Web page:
Speaking at IP Week in London, IEA director Dr Fatih Birol told oil and gas firms to forget their "egos" and use their expertise to accelerate the push for low-carbon energy
The oil and gas industry has a “huge opportunity” in the next 10 years to drive the low-carbon energy transition and earn a social licence to operate – provided it explores all clean technology options with full commitment and “sincerity”.
That is according to International Energy Agency (IEA) executive director Dr Fatih Birol, who warned industry delegates at London’s IP Week conference today (25 February) that the coming decade will be “critical” to reducing carbon emissions and ensuring “a door to a better future is not closed forever”.
He said the oil and gas industry is well-positioned to advance these decarbonisation efforts given its engineering prowess, deep pockets, wealth of skills and know-how – and should concentrate on exploring all means of developing clean energy technology, particularly carbon capture and storage (CCS) and hydrogen.
Dr Birol added: “It is impossible to reach the desired levels of emissions reduction with only one single solution.
“If we take it seriously, we need all clean energy technologies to be implemented. It’s simple arithmetic.
“The issue is not to boost our own egos but to lower emissions.”
Carbon capture technology will be instrumental to low-carbon energy transition
The IEA boss stressed that by integrating CCS technology into their portfolios, oil and gas companies have a “huge opportunity” to develop a social licence to operate in a world increasingly committed to decarbonisation.
In doing so, the industry would follow past transitional trends, from coal in the last century, to oil and then gas, followed by the growth of nuclear and then renewables.
Energy companies account for a significant portion of global carbon emissions, and while recent figures have shown that levels flat-lined in 2019, Dr Birol urged the industry to make sure that future trends follow a path of decline.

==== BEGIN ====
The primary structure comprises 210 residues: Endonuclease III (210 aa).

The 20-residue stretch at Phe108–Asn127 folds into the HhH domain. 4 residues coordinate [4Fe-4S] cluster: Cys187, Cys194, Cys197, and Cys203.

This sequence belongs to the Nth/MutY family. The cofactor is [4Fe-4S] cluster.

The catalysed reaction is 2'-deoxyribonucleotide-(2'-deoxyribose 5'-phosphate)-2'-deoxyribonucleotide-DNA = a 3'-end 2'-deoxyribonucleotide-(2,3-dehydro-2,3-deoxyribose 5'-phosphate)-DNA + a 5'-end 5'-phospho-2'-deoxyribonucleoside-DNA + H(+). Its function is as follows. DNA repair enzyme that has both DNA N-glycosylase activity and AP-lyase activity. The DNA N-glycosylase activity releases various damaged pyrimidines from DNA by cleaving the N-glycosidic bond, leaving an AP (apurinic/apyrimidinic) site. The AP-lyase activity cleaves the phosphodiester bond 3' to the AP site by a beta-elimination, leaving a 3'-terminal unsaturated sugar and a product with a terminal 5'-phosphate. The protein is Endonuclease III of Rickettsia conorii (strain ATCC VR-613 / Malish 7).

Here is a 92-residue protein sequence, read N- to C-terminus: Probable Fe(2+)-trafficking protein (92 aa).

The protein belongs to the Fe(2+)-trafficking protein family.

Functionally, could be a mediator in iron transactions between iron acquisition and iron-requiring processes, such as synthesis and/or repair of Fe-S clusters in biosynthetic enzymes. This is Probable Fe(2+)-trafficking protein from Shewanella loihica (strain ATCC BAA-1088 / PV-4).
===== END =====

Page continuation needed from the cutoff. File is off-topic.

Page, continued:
He said the 2019 figures were the result of a combination of more renewables, the switch from coal to gas and a record-high level of nuclear power generation – evidence of the need to deploy a range of strategies in a push to address climate change.
“It is good that emissions didn’t increase, but now it’s the job of the IEA to lead the global clean energy transition and see a big decline in emissions over the next 10 years,” added Dr Birol.
The world will need oil and gas for years to come
Despite the focus on transitioning away from fossil fuels and their carbon impact, the IEA director dismissed calls from environmentalists to ban all new oil and gas projects.
He said: “It’s wrong to say ‘no’ to new oil and gas production. The world will need oil and gas for several years to come.
“But if the industry sincerely wants to be a solution to the problem, it should focus on lowering emissions like methane from its production.
“Cutting methane emissions is a very easy win – a big chunk of them can be removed at very little cost.
“Around 15% of all energy-related emissions come from oil and gas production operations. We need companies not to be greedy here.”
He cautioned, however, that while the world will need oil and gas products for several years to come, “there will not be any company not affected by the clean energy transition”.